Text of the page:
Thumbing through my journals has unleashed a torrent of lost and, in some cases, intentionally forgotten memories. But it’s been almost 20 years to the day and I didn’t need any prompting to remember this cab ride.
March 10, 1993
I had an interesting cab ride home tonight. The driver was French, which was unusual in and of itself. We started chatting and he asked me how I liked living in a slum. This isn’t a slum! Is it?
[Note: At that time, the neighborhood was crawling with junkies and their suppliers. There were a few abandoned, boarded-up buildings but it wasn’t a slum. The irony is that thanks to gentrification, I couldn’t afford to move back into my old apartment even if I wanted to.]
He said he grew up outside of Paris, lived in Morocco for several years and has been in New York for the past 15. He said everywhere he’s been it’s the same; the slums are filled with blacks and Puerto Ricans. They’ve always been there and they’ll always be there. He said they don’t have the wherewithal to pull themselves out.
He said, “People like you and me have The Panic in us. It’s The Panic that makes us get out of bed and go to work in the morning. But those people don’t have The Panic in them and because of that, they’ll always live in ghettos. It’s in their blood.” I couldn’t believe it.
He said the difference between us and them (he actually said “us and them”) is that if someone gave him $50,000 and gave me $50,000 and gave someone in “the slum” $50,000, he and I would start a business and invest in our future but the slum person would just blow it. He doesn’t know me very well, does he?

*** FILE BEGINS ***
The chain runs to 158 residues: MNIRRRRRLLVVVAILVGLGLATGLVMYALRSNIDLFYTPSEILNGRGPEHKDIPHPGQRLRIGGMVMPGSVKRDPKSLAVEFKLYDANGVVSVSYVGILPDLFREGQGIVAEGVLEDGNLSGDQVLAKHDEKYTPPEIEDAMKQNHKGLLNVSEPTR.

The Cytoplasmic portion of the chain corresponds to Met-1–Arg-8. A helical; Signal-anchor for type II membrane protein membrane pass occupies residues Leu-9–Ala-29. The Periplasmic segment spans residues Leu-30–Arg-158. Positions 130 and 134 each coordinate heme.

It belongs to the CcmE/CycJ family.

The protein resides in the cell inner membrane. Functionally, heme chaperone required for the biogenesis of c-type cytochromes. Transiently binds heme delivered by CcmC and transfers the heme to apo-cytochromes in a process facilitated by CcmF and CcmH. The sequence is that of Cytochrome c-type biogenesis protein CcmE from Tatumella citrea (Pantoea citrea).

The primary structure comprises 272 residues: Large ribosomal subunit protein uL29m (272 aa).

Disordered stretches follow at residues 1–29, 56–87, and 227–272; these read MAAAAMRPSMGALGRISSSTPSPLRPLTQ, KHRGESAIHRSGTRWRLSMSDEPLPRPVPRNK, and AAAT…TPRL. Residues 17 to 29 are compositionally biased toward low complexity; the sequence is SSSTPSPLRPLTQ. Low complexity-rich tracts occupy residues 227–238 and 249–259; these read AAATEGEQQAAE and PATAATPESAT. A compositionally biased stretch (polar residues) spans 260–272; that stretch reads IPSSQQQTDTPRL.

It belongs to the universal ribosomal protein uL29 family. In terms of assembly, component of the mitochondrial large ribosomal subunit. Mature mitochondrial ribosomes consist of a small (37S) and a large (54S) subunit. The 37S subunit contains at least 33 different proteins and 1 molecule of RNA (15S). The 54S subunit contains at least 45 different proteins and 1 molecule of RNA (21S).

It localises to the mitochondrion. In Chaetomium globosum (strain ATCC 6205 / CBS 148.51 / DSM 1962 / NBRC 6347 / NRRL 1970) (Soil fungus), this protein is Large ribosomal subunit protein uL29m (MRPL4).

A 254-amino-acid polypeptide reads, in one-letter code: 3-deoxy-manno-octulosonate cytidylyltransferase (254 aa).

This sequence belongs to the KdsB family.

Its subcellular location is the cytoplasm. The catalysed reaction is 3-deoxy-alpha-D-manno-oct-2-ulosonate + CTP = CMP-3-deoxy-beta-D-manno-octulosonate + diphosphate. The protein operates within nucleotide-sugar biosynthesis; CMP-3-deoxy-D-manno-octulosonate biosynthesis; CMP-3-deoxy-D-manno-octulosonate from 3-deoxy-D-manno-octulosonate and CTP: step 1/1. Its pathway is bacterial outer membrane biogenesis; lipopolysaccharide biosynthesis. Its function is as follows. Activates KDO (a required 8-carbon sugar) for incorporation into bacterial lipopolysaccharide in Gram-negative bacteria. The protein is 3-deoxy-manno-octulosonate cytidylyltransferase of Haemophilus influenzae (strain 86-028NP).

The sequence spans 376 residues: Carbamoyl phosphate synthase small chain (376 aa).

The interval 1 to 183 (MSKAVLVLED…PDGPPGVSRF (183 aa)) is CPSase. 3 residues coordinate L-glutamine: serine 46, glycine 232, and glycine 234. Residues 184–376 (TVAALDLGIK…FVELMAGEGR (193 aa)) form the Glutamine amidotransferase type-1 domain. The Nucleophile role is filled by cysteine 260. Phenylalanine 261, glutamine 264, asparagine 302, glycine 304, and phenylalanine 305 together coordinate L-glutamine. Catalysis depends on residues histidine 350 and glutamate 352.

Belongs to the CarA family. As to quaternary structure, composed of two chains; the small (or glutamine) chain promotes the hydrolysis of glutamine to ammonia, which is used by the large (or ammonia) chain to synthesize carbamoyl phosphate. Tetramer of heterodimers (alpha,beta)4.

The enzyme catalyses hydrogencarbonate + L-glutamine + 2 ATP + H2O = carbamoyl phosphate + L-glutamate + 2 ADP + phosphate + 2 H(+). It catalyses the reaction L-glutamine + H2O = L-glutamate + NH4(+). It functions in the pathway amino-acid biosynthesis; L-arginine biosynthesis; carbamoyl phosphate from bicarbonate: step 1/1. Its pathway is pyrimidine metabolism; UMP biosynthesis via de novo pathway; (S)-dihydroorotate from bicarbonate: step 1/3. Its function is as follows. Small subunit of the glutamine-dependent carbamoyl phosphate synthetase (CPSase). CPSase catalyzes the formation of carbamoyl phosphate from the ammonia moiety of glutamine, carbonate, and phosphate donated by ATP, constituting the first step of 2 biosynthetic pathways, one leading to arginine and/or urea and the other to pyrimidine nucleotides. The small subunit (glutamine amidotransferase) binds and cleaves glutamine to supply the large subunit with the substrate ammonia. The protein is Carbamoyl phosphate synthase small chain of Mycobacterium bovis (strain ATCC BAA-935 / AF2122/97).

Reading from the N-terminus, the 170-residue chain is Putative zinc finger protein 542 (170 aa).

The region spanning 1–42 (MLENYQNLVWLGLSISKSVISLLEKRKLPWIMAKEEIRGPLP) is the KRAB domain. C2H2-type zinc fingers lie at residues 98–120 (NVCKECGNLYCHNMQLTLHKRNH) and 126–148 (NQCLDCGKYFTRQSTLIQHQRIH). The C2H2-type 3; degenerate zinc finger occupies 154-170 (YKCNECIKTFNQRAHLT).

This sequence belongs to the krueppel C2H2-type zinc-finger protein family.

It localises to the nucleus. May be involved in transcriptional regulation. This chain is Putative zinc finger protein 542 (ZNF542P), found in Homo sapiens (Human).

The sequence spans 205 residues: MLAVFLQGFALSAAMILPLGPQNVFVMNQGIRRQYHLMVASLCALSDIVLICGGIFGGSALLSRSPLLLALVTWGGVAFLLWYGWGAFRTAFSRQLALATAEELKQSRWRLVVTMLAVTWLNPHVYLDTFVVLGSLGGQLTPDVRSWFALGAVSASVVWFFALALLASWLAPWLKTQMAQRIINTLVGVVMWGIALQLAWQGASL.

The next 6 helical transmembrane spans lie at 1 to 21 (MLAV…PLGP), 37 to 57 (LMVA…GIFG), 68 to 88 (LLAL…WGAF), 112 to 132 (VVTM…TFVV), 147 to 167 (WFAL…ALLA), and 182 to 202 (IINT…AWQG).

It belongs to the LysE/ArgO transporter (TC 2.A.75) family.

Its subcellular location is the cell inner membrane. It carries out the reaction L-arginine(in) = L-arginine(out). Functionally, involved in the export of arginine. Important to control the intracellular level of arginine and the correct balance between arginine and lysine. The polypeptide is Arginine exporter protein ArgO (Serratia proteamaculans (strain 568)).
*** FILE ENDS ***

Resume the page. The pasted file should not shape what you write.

I wonder if he was serious about this stuff? He sure sounded sincere. I have a suspicion that he was one of those nutty out-of-work actors doing a Stanislavsky exercise. You know, inhabiting a character for a day. But he was kind of old to be an out-of-work actor. Old, white, French racist. I stiffed him on the tip just in case he was serious and for being a dickhead if he wasn’t.
As long as I’m being dreary today, here’s a more contemporary example of how humanity is a disappointment.
I had to run a mid-day errand. I always like to walk through Rockefeller Center and stop to watch the tourists on the ice skating rink. They’re all on vacation and in a good mood. I like to see people enjoying New York City. It makes me feel strangely vindicated for my choices in life. I know how that sounds. Don’t judge me.
I stumbled across a living Currier and Ives print. A mother and her sweet little daughter gracefully gliding around the rink, hand in hand. What a beautiful moment, and one I’m sure the little girl will cherish for years to come.
That lasted for about a half a lap. Mom’s cell phone rang and she spent the remainder of their time together on the ice yammering into her phone. It must have been a pretty important call.
The little girl would occasionally slip on the ice and mom would just yank her up onto her feet again. She wouldn’t even interrupt her conversation to help her. I wanted to climb down onto the ice and cross check her into the boards. But that would have been crazy, right? Yes dear, mother loves spending time with you, but what’s coming out of that phone is far more interesting than what you have to offer.
What a terrible, lost opportunity. Teach your children well, indeed.